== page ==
Benefits of Natural Unprocessed Salt - From the Tables of Kings to Celebrity Chefs
I grew up on table salt. You remember it, the old Morton salt in the navy cardboard container with a picture of a little girl in a yellow dress holding an umbrella. I even remember my mom ordering a Morton salt umbrella for me when I was a kid. But I digress.
Thinking back that’s a confusing image which must have had a story behind. So, I googled. As it turns out the little girl represents the exact problem with table salt that I’m about to explain. So, although that little girl who just turned 100 in 2014 is an icon, you might want to rethink your salt choices. The good news is Morton has too. 
Today there’s a whole lot of evidence and science about health and salt. It’s been demonized for causing high blood pressure which by the way is not true and it’s been praised for lowering the rate of thyroid disease because iodine was added back in 1924 after people in the Great Lakes area began to develop goiters. Iodizing salt improved thyroid function and people had better health until the 1960’s when the government lowered the amount of iodine to be used in salt.
The amount of salt in the human body is about 0.4 per cent of the body's weight at a concentration pretty well equivalent to that in seawater. So a 50kg/110lb person would contain around 200g of sodium chloride - around 40 teaspoons. Salt, or sodium chloride (NACL) is considered an electrolyte. Without salt our cells would not conduct electricity and our hearts would not beat. Without salt we would all die.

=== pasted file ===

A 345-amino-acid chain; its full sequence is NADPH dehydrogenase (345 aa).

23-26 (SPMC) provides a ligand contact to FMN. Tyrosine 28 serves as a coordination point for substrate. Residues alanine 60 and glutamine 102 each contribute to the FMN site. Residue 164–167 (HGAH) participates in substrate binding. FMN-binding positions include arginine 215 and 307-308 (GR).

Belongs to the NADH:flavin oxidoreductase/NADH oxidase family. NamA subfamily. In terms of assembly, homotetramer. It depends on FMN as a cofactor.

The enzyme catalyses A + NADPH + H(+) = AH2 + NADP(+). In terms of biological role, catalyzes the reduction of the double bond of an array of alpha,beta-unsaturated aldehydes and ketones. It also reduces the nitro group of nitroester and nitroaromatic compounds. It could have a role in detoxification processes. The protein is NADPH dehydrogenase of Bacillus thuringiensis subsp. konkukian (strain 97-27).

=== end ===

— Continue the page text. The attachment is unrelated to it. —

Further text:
The history of salt is fascinating, too. Salt dates back to at least 2700 B.C. in China and there is evidence it was used in prehistoric times. Civilizations were built around salt. Early Egyptians showed the process of making salt in their hieroglyphics around 1450 B.C. Salt was once traded like gold and considered as valuable. Greek slave traders bartered salt for slaves. 
Since it is a prized commodity salt has been taxed many times throughout history by different empires. These tariffs financed wars and conquests, built roads and canals such as the Erie canal in 1825 which connects the Great Lakes to New York’s Hudson River and has been called "the ditch that salt built” because salt tax revenues paid for half the cost of construction of the canal. 
Cities have been named for salt – Salzburg, Austria; As-Salt, Jordan; Salt Lake City, Utah; Saltville, Virginia. There are also salt flats such as the Bonneville Salt Flats found in Utah and Badwater Basin in Death Valley. In Argentina the largest salt flat is called Salar de Arizaro and is located in the Andes in north-western Argentina, bordering with Chile. Salar de Uyuni (or Salar de Tunupa) is the world's largest salt flat at 10,582 square kilometers (4,086 sq mi). It is located in the Daniel Campos Province in Potosí in southwest Bolivia, near the crest of the Andes and is at an elevation of 3,656 meters (11,995 ft) above mean sea level.
Salt has been used in religious ceremonies and to ward off evil spirits in some cultures. The Bible contains at least 40 verses mentioning salt in both the Old and New Testament.  In the book of Genesis in the Old Testament, Lot’s wife was turned into a pillar of salt for disobeying and looking back at Sodom. In the New Testament salt was used as a metaphor or in parables to epitomize wisdom, steadfastness and honor, incorruptibility, and an eternal alliance between God and man. In Rome, on the eight day following his birth, a piece of salt was rubbed on the baby to keep away the demons and evil spirits. For the ancient Hebrews salt was a symbol of joy and brotherly love and gathering around the table for meals. Salt was used by many cultures in burial rituals. The Egyptians used salt in their mummification process. The Dalai Lama was buried sitting up in a bed of salt in 1933.